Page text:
IBM’s Server GM Caught in Insider Trading Net
October 19, 2009 Timothy Prickett Morgan
You can really tell who hasn’t watched The Wire. You just can’t use communication technology if you want to get away with a crime, and you really can’t trust anyone. The problem is, technology becomes invisible, and sometimes people forget they are using it. This is one of the reasons why Bob Moffat, senior vice president and general manager of IBM‘s Systems and Technology Group, has been caught up in a stunning insider trading scandal centered around one hedge fund and another equity fund. He was implicated through the use of wiretaps as part of an FBI investigation.
Moffat was implicated in wiretaps on the phones of Raj Rajaratnam, the managing director of a hedge fund he helped found called Galleon Management, and Danielle Chiesi, an employee of New Castle, an equity firm that used to be part of the Bear Sterns investment bank (before it was taken over by JPMorgan Chase during the economic meltdown last fall).
Chiesi is alleged to have used information culled from Moffat’s inside knowledge of the impending spinoff of AMD’s foundry business (which was announced last year and which Moffat knew about because IBM is a chip fab partner with AMD) as well as his insider knowledge of IBM’s quarterly results at the end of 2008 and in early 2009. She is also accused of having done insider trades in Sun Microsystem’s stock in early 2009, when IBM was doing due diligence as part of its acquisition talks with Sun and when Moffat was privy to the inside data.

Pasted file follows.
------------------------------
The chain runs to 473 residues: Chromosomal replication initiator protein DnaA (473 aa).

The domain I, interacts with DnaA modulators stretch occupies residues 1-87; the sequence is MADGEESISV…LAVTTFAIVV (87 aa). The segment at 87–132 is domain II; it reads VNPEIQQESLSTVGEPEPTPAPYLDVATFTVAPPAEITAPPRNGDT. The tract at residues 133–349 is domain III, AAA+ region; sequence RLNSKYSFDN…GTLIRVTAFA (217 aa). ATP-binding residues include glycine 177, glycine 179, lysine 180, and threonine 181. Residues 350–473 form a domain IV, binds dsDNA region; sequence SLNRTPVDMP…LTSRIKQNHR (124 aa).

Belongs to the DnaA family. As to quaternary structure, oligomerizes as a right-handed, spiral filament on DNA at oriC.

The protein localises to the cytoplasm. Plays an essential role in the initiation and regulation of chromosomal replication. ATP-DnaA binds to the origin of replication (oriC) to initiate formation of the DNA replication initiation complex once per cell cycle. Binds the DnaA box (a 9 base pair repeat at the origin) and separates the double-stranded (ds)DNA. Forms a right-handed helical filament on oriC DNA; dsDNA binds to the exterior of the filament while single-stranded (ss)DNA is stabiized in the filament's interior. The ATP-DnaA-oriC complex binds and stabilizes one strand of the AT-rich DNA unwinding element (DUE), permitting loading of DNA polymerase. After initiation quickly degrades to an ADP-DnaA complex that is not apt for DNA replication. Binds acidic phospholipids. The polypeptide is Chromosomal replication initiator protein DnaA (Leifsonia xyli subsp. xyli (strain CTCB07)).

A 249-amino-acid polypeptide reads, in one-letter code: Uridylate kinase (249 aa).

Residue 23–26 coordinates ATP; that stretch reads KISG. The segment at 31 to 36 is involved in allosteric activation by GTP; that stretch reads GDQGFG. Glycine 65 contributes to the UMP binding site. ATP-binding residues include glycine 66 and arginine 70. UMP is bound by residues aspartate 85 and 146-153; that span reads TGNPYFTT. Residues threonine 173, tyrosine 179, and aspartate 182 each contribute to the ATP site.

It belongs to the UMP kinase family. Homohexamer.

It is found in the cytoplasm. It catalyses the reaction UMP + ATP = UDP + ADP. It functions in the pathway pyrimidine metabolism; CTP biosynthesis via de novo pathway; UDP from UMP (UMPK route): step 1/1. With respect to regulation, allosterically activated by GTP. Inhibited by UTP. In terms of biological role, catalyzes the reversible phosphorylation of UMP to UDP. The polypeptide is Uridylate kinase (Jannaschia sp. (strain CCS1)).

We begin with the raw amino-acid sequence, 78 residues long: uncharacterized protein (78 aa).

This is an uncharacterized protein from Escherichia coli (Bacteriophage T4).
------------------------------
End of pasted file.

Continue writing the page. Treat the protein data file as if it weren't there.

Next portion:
All told, the Federal Bureau of Investigation and the U.S. Attorneys Office in Manhattan reckon that the insider trading scheme allowed Rajaratnam, Chiesi and a number of other co-defendants and the funds that they work for to have reaped in excess of $20 million on the insider trades. Moffat has not been accused of executing any insider trades or otherwise profiting from the information, which makes you wonder why he was saying anything at all.
Also named in the two suits were Anil Kumar, a director at consultancy McKinsey & Co (who was working on the AMD spinoff), and Rajiv Goel, of Intel (who presumably gave out information on Intel’s Clearwire investments). One of Chiesi’s co-workers at New Castle, Mark Kurland, was also charged in the same complaint along with Chiesi and Moffat. All six were arrested either on Thursday or Friday and were in court late Friday, according to various reports in the press. There is an unnamed confidential witness who has been working with the FBI during the early stages of the investigation, and it looks that that initial investigation led the Feds to Chiesi, who was trading information with Rajaratnam on various tech companies, and the FBI was able to wiretap Chiesi’s calls and that led them to conclude that Moffat was a source for insider information on trades that Chiesi and Rajaratnam did on AMD and that Chiesi did with Sun and IBM stock.
Here is the creepiest exchange between Rajaratnam and Chiesi in one of the lawsuits (the punctuation is that of the FBI, not mine):
Chiesi and Rajaratnam discussed whether Moffat could potentially move from IBM to a different technology company. Rajaratnam said, “Put him in some company where we can trade well.” Chiesi replied, “I know, I know. I’m thinking that, too. Or just keep him at IBM, you know, because this guy is giving me more information . . . . I’d like to keep him at IBM right now because that’s a very powerful place for him. For us, too.” Rajaratnam replied, “Only if he becomes CEO.” Chiesi replied, “Well, not really. I mean, come on. . . you know, we nailed it.”
So, the equity firms are the kingmakers, eh? It is interesting to contemplate just how much of this stuff might be going on out there in the corporate market and how much it explains who ends up where, and why.